View larger image:http://imgur.com/yz87qTI
This is an advertisement of Ariel’s washing power. A woman is holding a brand-new T-shirt with expressions of happiness, satisfaction and pride on her face. Two lines on her right indicate that she is the wife of R. Ashwin and her name is Mrs. Prithi Lakshminaryanan. At first glance, almost everyone would declare that it’s just a normal advertisement of household goods and nothing is wrong. However, why characters of advertisements for housewares are always women with identities of mothers and wives instead of male characters act as husbands or fathers to do housework. The reason for that is a gender stereotype of women is response for housework influences people for centuries deeply.
The traditional gender stereotype originated in a social changing from shifting agriculture, which women actively participate in farm work, to plough agriculture that the plough required considerable upper body strength. From then on, the society had a specialization of production which men had an advantage in farming so they work on farms while women work at home (Alesina et.al, 2011). Therefore after women worked at home for centuries, housewives had become a gender role for women. However, after the industrial revolution, women attached greater importance on human capital and an increasing number of women have higher education and participated in the labor force. Nowadays, as technology developments, women and men become more similar in the participation of the workforce.
Even though in modern society women have the same working pressure as man, they still need to take the responsibility of housework. The reason is not only people have the gender stereotype in depth, but also due to information spreading and enhancing gender stereotype from social media. Besides, the merchant even deepens the gender-biased opinion by putting a definition “wife of R.Ashwin” in the advertisement. The misleading information tells consumers that providing clean clothes is the obligation as a wife. Therefore, even wives have similar participation in the labor force nowadays as their husbands, the gender stereotype has not been modified but rather deepened by the social media.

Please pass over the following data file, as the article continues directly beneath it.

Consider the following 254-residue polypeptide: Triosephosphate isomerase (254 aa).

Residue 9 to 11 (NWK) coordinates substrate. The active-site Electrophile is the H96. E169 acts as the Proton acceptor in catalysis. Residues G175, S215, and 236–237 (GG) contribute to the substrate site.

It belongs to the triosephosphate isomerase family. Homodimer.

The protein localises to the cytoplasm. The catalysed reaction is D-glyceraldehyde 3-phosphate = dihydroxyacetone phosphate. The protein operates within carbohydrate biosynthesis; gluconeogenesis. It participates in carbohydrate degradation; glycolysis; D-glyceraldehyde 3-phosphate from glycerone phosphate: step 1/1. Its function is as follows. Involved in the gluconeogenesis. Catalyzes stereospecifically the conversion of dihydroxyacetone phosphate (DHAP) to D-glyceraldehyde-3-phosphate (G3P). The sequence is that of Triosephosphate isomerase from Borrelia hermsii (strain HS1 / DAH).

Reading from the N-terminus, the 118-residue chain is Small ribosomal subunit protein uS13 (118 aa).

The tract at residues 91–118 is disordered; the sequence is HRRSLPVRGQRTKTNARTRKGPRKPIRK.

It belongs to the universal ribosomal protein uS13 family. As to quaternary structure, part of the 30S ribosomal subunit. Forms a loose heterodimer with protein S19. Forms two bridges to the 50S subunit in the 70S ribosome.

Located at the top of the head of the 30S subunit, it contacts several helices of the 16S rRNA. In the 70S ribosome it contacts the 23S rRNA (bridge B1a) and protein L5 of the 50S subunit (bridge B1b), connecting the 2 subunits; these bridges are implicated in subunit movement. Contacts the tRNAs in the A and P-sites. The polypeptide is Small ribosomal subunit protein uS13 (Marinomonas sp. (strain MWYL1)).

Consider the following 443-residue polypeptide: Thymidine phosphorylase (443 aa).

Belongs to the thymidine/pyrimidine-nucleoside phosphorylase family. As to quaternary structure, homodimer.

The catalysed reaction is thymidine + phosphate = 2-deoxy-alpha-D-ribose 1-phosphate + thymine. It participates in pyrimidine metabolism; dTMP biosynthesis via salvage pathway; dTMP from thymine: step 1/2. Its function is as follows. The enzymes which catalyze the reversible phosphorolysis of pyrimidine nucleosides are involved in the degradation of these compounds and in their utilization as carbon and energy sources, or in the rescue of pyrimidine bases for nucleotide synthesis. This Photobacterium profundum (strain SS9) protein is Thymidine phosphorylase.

View larger image: http://imgur.com/ZwwcQWh
In the original advertisement, customers were unconsciously influenced by the misleading information and deepen the gender stereotype of women is responsible for the housework while in my jammed version of image, I aimed to reveal the message that the relationship between a woman and a men should be equitable in every aspect within a marriage. For example responsibilities and same bargaining power. While women contribute to household income, men should give the same contributions to housework as well.
In the jammed version of advertising, I changed the “wife” to a couple with towels between them while showing their happy emotion through their intimate behaviors and expressions on their faces. These mean they both enjoy engaging in housework together. If husbands have less tendency of gender stereotype and adopt the same amount of responsibility of housework, wives should be more satisfied of a marriage because they have less pressure. Besides, men take responsibility of housework also represents equity and love within a marriage. More than that, as an advertisement, informative information eliminates the traditional gender-biased role for women and emphasizes by undertaking housework together, couples show a good relationship to customers.
From my perspective, the social media does not have the responsibility to help eliminating gender stereotype, however they have the duty of not deepen gender stereotype information to customers in order to sell. As customers, we also need to aware of the misleading information and distinguish the difference between fair and unfair even within the family with your closest partner. Because no one is born to take more responsibility than others regardless of gender, race or age because of social justice. Therefore, everyone should be treated the same, and the gender stereotype should be diminished.
Alesina, A., Giuliano, P., & Nunn, N. (2011, May). On the Origins of Gender Roles: Women and the Plough. National Bureau of Economic Research. doi:10.3386/w17098